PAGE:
SPI decoding on the Raspberry Pi Pico

5 March 2021   picoraspberry pi   Permalink

This was an experiment to decode the SPI data sent from a Pico to a TFT display from Pimoroni, using my recent purchase - the Siglent SDS1104X-E oscilloscope.

To generate some test data, I modified the sample program supplied with the display to place four blocks of colour in the corners. These colour blocks are rotated every 10 seconds.

Pico and display showing test image
Pico and display showing test image

I used a Raspberry Pi 4 as the compilation platform. The Pico and Pimoroni’s libraries install without fuss, and very little work was needed to get the sample application compiling with my modifications. I used the Samba library to share the Pi 4 filesystem to my Windows PC - this made it easier to edit the code in MS Visual Code, and to copy the binary to the Pico.

In order to test whether the scope was decoding the SPI data correctly, I needed to determine what it should look like in the first place. The Pimoroni display uses a Sitronix ST7789 display controller, which has a simplex [command][data] control protocol. The Pimoroni driver repurposes the Pico’s SPI MISO line to be an additional output signal for command. The four lines used are:

  • Clock (CLK)
  • Data out (MOSI)
  • Chip select (CS, active low)
  • Command assert (DC, active low)

The sequence of signals to send something to the display is therefore:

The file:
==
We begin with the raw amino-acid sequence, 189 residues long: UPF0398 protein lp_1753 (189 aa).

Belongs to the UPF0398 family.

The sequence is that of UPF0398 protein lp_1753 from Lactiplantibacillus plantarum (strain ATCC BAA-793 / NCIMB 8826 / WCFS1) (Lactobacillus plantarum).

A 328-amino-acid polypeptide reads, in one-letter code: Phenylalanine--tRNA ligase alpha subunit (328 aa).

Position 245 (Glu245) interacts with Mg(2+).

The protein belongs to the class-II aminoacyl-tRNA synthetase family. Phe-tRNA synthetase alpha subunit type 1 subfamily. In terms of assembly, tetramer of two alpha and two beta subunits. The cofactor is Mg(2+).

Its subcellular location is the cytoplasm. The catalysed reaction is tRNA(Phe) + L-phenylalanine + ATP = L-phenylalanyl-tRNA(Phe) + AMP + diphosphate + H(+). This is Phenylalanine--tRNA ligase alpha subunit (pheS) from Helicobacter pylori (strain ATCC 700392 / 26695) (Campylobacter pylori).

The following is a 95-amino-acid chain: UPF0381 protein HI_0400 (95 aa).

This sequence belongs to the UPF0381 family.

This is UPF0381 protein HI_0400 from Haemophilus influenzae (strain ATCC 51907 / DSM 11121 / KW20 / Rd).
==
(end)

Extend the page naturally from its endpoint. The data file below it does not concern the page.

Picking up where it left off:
• Assert CS and DC
  • Clock the display command (one byte) out, MSB first
  • De-assert DC
  • Clock the data out, MSB first
  • De-assert CS

The display’s default pixel bit-depth is 16 bits. RGB values are packed into two bytes as follows, with the most significant bits being taken from each input byte.

RGB bit packing
RGB bit packing

I chose the following colours for the corner blocks (plus white).

Block colour Decimal RGB Packed binary Packed hex
Red 255, 10, 20 11111000 01000010 F8 42
Green 30, 245, 40 00011111 10100101 1F A5
Blue 50, 60, 235 00110001 11111101 31 FD

I wasn’t prepared for how fast the SPI can be clocked - the Pimoroni library sets it to 64Mbps. This is beyond the resolution of my scope, so I reduced the data rate to 1Mbps. After a certain amount of fiddling with the serial decoding settings and triggering, I got the trace shown below when the red block was at the origin (0,0) corner. Checking the ST7789 datasheet, 0x2C is the command to write data to its internal memory - in this case, followed by a pixel of “red” colour 0xF842. Success!

SPI decoding on Siglent SDS1104X-E oscilloscope
SPI decoding on Siglent SDS1104X-E oscilloscope